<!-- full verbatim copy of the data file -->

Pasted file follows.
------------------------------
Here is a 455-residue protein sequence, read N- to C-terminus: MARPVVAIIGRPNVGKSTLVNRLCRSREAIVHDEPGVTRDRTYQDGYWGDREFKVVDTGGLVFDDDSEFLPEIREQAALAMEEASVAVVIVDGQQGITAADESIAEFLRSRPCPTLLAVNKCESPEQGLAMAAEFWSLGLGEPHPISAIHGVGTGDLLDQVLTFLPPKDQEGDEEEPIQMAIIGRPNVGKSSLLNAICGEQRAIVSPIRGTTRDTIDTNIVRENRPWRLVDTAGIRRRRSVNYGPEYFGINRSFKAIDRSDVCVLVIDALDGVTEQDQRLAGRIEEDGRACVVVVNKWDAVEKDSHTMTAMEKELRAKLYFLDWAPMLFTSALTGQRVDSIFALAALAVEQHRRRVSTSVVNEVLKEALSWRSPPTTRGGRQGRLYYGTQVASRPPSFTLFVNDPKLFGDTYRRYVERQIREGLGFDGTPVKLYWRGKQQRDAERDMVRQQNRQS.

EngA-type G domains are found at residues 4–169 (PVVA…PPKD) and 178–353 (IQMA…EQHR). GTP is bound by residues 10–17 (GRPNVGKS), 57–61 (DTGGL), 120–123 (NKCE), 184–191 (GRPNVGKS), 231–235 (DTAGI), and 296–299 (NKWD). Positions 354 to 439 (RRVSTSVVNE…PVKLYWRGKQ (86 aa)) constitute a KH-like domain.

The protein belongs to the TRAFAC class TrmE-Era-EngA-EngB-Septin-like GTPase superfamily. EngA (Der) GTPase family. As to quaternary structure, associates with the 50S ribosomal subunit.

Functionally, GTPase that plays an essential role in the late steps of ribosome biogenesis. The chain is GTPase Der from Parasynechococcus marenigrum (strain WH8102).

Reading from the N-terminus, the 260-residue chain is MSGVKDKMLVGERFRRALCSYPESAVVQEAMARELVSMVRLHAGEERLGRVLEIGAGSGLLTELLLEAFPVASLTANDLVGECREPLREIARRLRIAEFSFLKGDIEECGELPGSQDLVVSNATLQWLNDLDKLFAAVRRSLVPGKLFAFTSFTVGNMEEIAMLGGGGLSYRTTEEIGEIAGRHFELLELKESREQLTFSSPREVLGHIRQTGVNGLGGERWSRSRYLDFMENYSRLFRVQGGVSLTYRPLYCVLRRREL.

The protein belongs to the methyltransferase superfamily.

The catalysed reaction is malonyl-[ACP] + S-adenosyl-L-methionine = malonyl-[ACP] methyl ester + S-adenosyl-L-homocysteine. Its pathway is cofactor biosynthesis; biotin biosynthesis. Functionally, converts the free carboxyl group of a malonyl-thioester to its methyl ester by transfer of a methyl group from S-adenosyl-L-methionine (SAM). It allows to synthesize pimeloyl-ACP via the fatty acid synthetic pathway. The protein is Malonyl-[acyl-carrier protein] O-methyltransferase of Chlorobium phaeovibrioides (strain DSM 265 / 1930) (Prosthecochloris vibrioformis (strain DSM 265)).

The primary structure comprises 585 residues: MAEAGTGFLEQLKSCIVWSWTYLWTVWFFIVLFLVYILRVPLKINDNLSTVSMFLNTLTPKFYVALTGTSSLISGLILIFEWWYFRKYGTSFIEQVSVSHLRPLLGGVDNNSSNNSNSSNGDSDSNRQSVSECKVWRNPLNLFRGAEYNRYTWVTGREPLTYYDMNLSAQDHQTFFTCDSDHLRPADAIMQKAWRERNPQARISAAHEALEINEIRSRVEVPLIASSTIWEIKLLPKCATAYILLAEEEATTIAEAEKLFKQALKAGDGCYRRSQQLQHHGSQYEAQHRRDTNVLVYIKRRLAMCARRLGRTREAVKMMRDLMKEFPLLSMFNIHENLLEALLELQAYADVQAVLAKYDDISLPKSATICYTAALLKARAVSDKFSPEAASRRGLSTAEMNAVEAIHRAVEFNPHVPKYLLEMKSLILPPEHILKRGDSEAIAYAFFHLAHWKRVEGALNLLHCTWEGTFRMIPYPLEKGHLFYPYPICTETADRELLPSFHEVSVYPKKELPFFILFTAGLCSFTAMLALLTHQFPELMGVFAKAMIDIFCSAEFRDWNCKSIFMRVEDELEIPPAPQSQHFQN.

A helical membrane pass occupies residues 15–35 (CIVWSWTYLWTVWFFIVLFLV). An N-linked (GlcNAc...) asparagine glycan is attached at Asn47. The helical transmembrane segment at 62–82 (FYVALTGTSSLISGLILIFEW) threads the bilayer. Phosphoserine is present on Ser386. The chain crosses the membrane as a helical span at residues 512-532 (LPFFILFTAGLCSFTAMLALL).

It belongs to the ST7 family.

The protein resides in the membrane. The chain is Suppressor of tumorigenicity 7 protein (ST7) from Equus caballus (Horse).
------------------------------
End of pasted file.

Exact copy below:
Here is a 455-residue protein sequence, read N- to C-terminus: MARPVVAIIGRPNVGKSTLVNRLCRSREAIVHDEPGVTRDRTYQDGYWGDREFKVVDTGGLVFDDDSEFLPEIREQAALAMEEASVAVVIVDGQQGITAADESIAEFLRSRPCPTLLAVNKCESPEQGLAMAAEFWSLGLGEPHPISAIHGVGTGDLLDQVLTFLPPKDQEGDEEEPIQMAIIGRPNVGKSSLLNAICGEQRAIVSPIRGTTRDTIDTNIVRENRPWRLVDTAGIRRRRSVNYGPEYFGINRSFKAIDRSDVCVLVIDALDGVTEQDQRLAGRIEEDGRACVVVVNKWDAVEKDSHTMTAMEKELRAKLYFLDWAPMLFTSALTGQRVDSIFALAALAVEQHRRRVSTSVVNEVLKEALSWRSPPTTRGGRQGRLYYGTQVASRPPSFTLFVNDPKLFGDTYRRYVERQIREGLGFDGTPVKLYWRGKQQRDAERDMVRQQNRQS.

EngA-type G domains are found at residues 4–169 (PVVA…PPKD) and 178–353 (IQMA…EQHR). GTP is bound by residues 10–17 (GRPNVGKS), 57–61 (DTGGL), 120–123 (NKCE), 184–191 (GRPNVGKS), 231–235 (DTAGI), and 296–299 (NKWD). Positions 354 to 439 (RRVSTSVVNE…PVKLYWRGKQ (86 aa)) constitute a KH-like domain.

The protein belongs to the TRAFAC class TrmE-Era-EngA-EngB-Septin-like GTPase superfamily. EngA (Der) GTPase family. As to quaternary structure, associates with the 50S ribosomal subunit.

Functionally, GTPase that plays an essential role in the late steps of ribosome biogenesis. The chain is GTPase Der from Parasynechococcus marenigrum (strain WH8102).

Reading from the N-terminus, the 260-residue chain is MSGVKDKMLVGERFRRALCSYPESAVVQEAMARELVSMVRLHAGEERLGRVLEIGAGSGLLTELLLEAFPVASLTANDLVGECREPLREIARRLRIAEFSFLKGDIEECGELPGSQDLVVSNATLQWLNDLDKLFAAVRRSLVPGKLFAFTSFTVGNMEEIAMLGGGGLSYRTTEEIGEIAGRHFELLELKESREQLTFSSPREVLGHIRQTGVNGLGGERWSRSRYLDFMENYSRLFRVQGGVSLTYRPLYCVLRRREL.

The protein belongs to the methyltransferase superfamily.

The catalysed reaction is malonyl-[ACP] + S-adenosyl-L-methionine = malonyl-[ACP] methyl ester + S-adenosyl-L-homocysteine. Its pathway is cofactor biosynthesis; biotin biosynthesis. Functionally, converts the free carboxyl group of a malonyl-thioester to its methyl ester by transfer of a methyl group from S-adenosyl-L-methionine (SAM). It allows to synthesize pimeloyl-ACP via the fatty acid synthetic pathway. The protein is Malonyl-[acyl-carrier protein] O-methyltransferase of Chlorobium phaeovibrioides (strain DSM 265 / 1930) (Prosthecochloris vibrioformis (strain DSM 265)).

The primary structure comprises 585 residues: MAEAGTGFLEQLKSCIVWSWTYLWTVWFFIVLFLVYILRVPLKINDNLSTVSMFLNTLTPKFYVALTGTSSLISGLILIFEWWYFRKYGTSFIEQVSVSHLRPLLGGVDNNSSNNSNSSNGDSDSNRQSVSECKVWRNPLNLFRGAEYNRYTWVTGREPLTYYDMNLSAQDHQTFFTCDSDHLRPADAIMQKAWRERNPQARISAAHEALEINEIRSRVEVPLIASSTIWEIKLLPKCATAYILLAEEEATTIAEAEKLFKQALKAGDGCYRRSQQLQHHGSQYEAQHRRDTNVLVYIKRRLAMCARRLGRTREAVKMMRDLMKEFPLLSMFNIHENLLEALLELQAYADVQAVLAKYDDISLPKSATICYTAALLKARAVSDKFSPEAASRRGLSTAEMNAVEAIHRAVEFNPHVPKYLLEMKSLILPPEHILKRGDSEAIAYAFFHLAHWKRVEGALNLLHCTWEGTFRMIPYPLEKGHLFYPYPICTETADRELLPSFHEVSVYPKKELPFFILFTAGLCSFTAMLALLTHQFPELMGVFAKAMIDIFCSAEFRDWNCKSIFMRVEDELEIPPAPQSQHFQN.

A helical membrane pass occupies residues 15–35 (CIVWSWTYLWTVWFFIVLFLV). An N-linked (GlcNAc...) asparagine glycan is attached at Asn47. The helical transmembrane segment at 62–82 (FYVALTGTSSLISGLILIFEW) threads the bilayer. Phosphoserine is present on Ser386. The chain crosses the membrane as a helical span at residues 512-532 (LPFFILFTAGLCSFTAMLALL).

It belongs to the ST7 family.

The protein resides in the membrane. The chain is Suppressor of tumorigenicity 7 protein (ST7) from Equus caballus (Horse).